Thousands of people have died as the virus has spread to about 50 countries. There have been 14 confirmed cases in the U.S., including 12 related to travel and two spread person-to-person, according to the Centers for Disease Control and Prevention’s (CDC) latest data.
The virus has been named “SARS-CoV-2” while the disease is called “coronavirus disease 2019,” or “COVID-19.” It can cause severe respiratory illnesses with symptoms such as fever, cough, and shortness of breath, the CDC has warned.
Although there have been no confirmed cases in Missouri thus far, the Joint Committee on Disaster Preparedness and Awareness will convene on March 10 to discuss the coronavirus and Missouri’s readiness to handle a potential outbreak, state Sen. Bill Eigel confirmed Thursday.
A list of guests who plan to testify at the committee meeting was not yet readily available.
Also Thursday, House Speaker Elijah Haahr announced the creation of the Special Committee on Disease Control and Prevention. State Rep. Jon Patterson, a private practice general surgeon, will lead the committee.
The first scheduled meeting is March 2 with Missouri Department of Health and Senior Services (DHSS) Director Randall Williams.
“Dr. Randall Williams has briefed my office on the state’s preventive measures and response plan to protect Missouri’s health,” Haahr said in a statement. “I believe Missourians deserve to know the steps that have been taken and the proactive approach Dr. Williams and DHSS are utilizing to combat the coronavirus in our state.”
“I believe the more information Missourians have, the better equipped the state will be to mitigate the spread of the virus and also monitor for symptoms so a prompt response is possible,” he continued. “With Dr. Patterson as the chair, this panel is designed to ask the questions on Missourians’ minds regarding the coronavirus and for the department to assure the public that Missouri is taking preventive measures and is ready to respond if needed.”
In addition to Patterson, the special committee will also include state Reps. Steve Helms, Jim Neely, Tom Hannegan, Kathy Swan, Holly Rehder, Lane Roberts, Ashley Bland Manlove, Yolanda Young, Rasheen Aldridge, and Kip Kendrick.
Williams traveled to Washington, D.C., this week to attend a White House briefing on the coronavirus as well as meet with other state and local health officials. Following these meetings, Williams said Missouri’s efforts are “strategically aligned with our federal and national partners.”
“Prior to the national health emergency being declared on Jan. 31, our incident management team from DHSS had already begun daily meetings (on Jan. 27) as part of our normal preparedness and response duties,” Williams said.
Despite no confirmed cases in Missouri, more than 60 people have been evaluated because of experienced symptoms, travel, or exposure history, DHSS confirmed Thursday. A much smaller portion met the CDC’s criteria for persons under investigation, according to the state health department.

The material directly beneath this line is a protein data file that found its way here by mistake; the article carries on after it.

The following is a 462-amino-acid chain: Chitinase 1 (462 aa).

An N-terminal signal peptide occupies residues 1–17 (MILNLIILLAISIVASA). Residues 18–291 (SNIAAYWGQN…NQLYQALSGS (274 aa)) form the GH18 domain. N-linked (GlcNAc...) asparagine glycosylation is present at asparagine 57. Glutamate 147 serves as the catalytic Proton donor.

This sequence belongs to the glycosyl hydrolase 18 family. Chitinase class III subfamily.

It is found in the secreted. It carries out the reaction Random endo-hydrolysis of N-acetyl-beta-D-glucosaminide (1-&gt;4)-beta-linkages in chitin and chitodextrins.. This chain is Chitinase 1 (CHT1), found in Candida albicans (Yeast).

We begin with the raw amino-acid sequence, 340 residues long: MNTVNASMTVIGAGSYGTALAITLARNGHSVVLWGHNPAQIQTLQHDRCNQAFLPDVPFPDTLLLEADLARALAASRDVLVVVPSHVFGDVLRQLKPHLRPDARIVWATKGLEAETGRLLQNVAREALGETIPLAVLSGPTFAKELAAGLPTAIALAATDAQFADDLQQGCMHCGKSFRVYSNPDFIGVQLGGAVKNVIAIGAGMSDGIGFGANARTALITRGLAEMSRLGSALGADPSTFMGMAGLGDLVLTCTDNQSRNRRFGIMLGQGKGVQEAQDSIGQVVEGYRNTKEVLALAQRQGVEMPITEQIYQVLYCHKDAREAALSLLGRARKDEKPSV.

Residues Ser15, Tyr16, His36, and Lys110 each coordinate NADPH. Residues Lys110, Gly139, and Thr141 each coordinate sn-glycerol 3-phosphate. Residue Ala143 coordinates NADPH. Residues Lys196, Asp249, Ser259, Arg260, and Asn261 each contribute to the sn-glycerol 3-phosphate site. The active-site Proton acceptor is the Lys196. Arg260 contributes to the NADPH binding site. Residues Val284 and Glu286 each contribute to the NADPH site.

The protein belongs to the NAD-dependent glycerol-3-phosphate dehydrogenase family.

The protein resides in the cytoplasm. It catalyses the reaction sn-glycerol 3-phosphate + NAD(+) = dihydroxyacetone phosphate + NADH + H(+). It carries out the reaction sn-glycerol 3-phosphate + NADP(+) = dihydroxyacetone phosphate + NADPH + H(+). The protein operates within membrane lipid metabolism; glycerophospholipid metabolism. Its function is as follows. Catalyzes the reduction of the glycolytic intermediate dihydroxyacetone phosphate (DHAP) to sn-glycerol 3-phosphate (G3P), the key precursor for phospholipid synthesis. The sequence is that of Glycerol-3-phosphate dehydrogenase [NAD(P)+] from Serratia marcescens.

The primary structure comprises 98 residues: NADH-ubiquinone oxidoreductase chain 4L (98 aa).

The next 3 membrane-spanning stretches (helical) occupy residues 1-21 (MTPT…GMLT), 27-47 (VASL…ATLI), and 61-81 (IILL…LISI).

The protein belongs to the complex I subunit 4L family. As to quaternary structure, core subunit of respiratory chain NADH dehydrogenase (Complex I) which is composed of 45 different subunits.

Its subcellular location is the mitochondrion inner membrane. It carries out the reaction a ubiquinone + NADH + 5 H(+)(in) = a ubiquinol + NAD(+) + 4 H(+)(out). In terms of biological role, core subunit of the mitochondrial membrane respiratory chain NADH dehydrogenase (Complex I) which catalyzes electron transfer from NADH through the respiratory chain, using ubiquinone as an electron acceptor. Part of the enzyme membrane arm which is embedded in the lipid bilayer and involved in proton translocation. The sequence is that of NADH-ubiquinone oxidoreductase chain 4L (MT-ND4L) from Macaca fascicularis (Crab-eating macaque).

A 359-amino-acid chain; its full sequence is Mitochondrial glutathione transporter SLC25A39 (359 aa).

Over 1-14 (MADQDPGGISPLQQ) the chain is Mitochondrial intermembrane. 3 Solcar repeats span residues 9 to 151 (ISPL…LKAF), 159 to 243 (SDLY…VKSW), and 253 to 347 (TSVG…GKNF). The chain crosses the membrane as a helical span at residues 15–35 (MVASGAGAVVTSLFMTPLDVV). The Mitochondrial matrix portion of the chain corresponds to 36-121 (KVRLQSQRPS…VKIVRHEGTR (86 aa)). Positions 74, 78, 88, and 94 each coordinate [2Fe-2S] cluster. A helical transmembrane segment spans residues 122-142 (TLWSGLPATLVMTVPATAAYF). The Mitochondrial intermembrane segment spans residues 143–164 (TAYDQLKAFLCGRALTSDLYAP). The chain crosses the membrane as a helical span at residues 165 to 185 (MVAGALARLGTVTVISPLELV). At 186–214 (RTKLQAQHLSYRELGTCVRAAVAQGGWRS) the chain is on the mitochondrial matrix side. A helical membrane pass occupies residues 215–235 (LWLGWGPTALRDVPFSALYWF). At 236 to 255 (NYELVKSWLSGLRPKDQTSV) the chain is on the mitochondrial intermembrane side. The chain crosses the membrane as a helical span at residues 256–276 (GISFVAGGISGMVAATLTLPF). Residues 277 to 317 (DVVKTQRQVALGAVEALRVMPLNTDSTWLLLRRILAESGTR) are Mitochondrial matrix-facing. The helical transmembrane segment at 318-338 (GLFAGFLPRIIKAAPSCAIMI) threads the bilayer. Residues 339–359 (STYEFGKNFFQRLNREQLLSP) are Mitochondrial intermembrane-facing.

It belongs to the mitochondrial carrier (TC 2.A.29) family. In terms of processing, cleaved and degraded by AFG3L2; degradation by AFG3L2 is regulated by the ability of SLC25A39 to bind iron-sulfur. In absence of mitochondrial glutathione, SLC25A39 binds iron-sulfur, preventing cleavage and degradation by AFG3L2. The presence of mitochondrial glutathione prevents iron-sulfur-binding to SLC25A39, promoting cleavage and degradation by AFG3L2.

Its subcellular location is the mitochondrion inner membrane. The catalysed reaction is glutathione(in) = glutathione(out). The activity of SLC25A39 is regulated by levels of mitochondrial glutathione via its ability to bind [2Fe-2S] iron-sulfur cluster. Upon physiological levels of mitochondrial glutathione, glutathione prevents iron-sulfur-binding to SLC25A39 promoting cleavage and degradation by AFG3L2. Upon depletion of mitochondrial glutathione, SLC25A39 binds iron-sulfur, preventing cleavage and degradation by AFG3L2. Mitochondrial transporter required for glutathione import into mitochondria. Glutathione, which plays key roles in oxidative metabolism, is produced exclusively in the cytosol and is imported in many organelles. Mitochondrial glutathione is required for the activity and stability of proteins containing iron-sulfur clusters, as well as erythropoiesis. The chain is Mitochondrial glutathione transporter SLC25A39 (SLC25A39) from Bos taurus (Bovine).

There are no tests currently pending, DHSS confirmed.
Additionally, the Missouri State Public Health Laboratory was given a green light by the CDC Thursday to help with testing. The specific test — using real-time reverse transcription-polymerase chain reaction (rRT-PCR) — can detect the virus which causes the disease and provide same-day results.
“Our Missouri team has been working to educate and collaborate with a robust network of response organizations, including the State Emergency Management Agency, all 16 state departments, the Missouri State Public Health Laboratory, clinicians, local public health departments, medical associations, hospital associations, airports, school nurses, student health departments at colleges, and others to provide timely and accurate information in preparation for the possibility of a future positive case,” Williams said. “We are dedicated to continuing to educate Missourians about COVID-19. The risk for infection still remains low, and we will continue to strategically align with all of our partners under our operating principle of hoping for the best and preparing for the worst.”
The State Board of Embalmers and Funeral Directors has also added information to its website regarding the handling of deceased individuals who had contracted the coronavirus.
Editor’s Note: Given the volatile nature of the disease and experts’ awareness of it, be aware the CDC’s estimate of confirmed cases in the U.S. is likely to change. Check the CDC for the most up-to-date figures.
Kaitlyn Schallhorn is the editor of The Missouri Times. She joined the newspaper in early 2019 after working as a reporter for Fox News in New York City.
Throughout her career, Kaitlyn has covered political campaigns across the U.S., including the 2016 presidential election, and humanitarian aid efforts in Africa and the Middle East.
She is a native of Missouri who studied journalism at Winthrop University in South Carolina. She is also an alumna of the National Journalism Center in Washington, D.C.
Contact Kaitlyn at firstname.lastname@example.org.